- Social audit to identify ways to prevent avoidable deaths
- Women have little or no role in decision to seek healthcare
- UNICEF for sustained political commitment for safe motherhood
GWALIOR (M.P.): Concerned over the high maternal mortality ratio (MMR) in the country — 301 per 100,000 live births — the United Nations Children's Fund (UNICEF) has launched a new scheme to conduct maternal death inquiry. The Maternal and Perinatal Death Inquiry (MAPEDI) or the social audit — also known as verbal autopsy — is aimed at providing an understanding of the contributing factors that can be used by decision-makers and stakeholders to address obstacles to quality obstetric care and to identify ways to prevent avoidable deaths.
Survey of healthcare facilities
One such survey was conducted in Purulia district of West Bengal between July 2005 and June 2006 and its findings made the State Government order a review of every maternal death and initiate a survey of the health care facilities. All maternity beds in public sector facilities in the State have now been made non-paying for all and the Government is now working on a cashless referral transport system.
Of the 106 maternal mortalities reported, 62 per cent died during labour or delivery, 26 per cent during pregnancy and 12 per cent during abortion. As many as 61 per cent died at the health facility, 24 per cent died at home, 13 per cent en route to health facility and three per cent due to related causes. Fifty one per cent deaths were due to direct obstetric causes like bleeding, infection, eclampsia, and obstructed labour, 27 per cent due to indirect causes like anaemia, malaria, hepatitis, tuberculosis and cardiac, while 22 per cent died due to other causes.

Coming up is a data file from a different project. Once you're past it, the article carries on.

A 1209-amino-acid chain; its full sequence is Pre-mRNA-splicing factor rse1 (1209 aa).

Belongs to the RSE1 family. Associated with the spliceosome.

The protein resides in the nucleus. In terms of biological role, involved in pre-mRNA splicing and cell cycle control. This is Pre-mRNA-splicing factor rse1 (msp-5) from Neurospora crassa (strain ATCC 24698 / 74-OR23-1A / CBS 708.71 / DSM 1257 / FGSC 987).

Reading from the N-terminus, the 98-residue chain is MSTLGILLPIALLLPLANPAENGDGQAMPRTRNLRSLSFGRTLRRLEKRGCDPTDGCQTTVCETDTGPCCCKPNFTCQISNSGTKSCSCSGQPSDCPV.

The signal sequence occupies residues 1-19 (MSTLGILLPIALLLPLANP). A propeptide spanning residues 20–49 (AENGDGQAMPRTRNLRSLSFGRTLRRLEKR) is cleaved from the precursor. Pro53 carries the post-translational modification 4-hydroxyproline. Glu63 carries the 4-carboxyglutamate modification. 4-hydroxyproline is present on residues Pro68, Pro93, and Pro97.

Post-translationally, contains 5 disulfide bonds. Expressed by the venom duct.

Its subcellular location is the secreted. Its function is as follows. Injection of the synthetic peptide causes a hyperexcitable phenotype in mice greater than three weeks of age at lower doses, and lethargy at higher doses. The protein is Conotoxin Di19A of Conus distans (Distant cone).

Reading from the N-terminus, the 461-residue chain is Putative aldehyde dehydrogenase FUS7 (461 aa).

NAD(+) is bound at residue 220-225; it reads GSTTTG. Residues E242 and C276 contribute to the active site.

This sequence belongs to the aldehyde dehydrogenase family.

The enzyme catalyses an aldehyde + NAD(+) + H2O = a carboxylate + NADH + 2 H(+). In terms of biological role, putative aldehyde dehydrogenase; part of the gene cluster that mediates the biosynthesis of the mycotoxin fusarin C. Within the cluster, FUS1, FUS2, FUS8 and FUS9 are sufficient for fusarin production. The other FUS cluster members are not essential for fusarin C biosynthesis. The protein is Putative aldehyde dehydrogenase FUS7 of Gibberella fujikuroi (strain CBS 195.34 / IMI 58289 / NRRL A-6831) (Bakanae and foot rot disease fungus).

The women were illiterate, most of them belonged to the Scheduled Castes, followed by the Scheduled Tribes and 42 per cent were below poverty line (BPL) cardholders.
According to Sudha Balakrishnan of UNICEF, husbands played a major role in deciding to seek healthcare and the women themselves had little or no role in this decision. The survey also revealed that 46 per cent sought formal health care after complications arose, 80 per cent sought formal care at some point of time and 20 per cent did not seek any.
Sadly, 16 per cent did not think the woman was sick enough, 8 per cent thought the problem required traditional care, for 23 per cent the cost and transportation was unaffordable. For another 11 per cent transport was not available at all. A similar audit conducted on 104 maternal mortality deaths in Shivpuri and Guna districts of Madhya Pradesh indicated that 83 per cent died after delivery, 5 per cent during delivery, 11 per cent during pregnancy and one per cent after abortion.
The UNICEF has been advocating sustained political commitment and strengthening policies for safe motherhood, ensuring availability of skilled maternal heath care provider and increasing awareness of communities and families for timely recognition of danger signs and deciding for referral besides improving availability of round-the-clock emergency obstetric care services.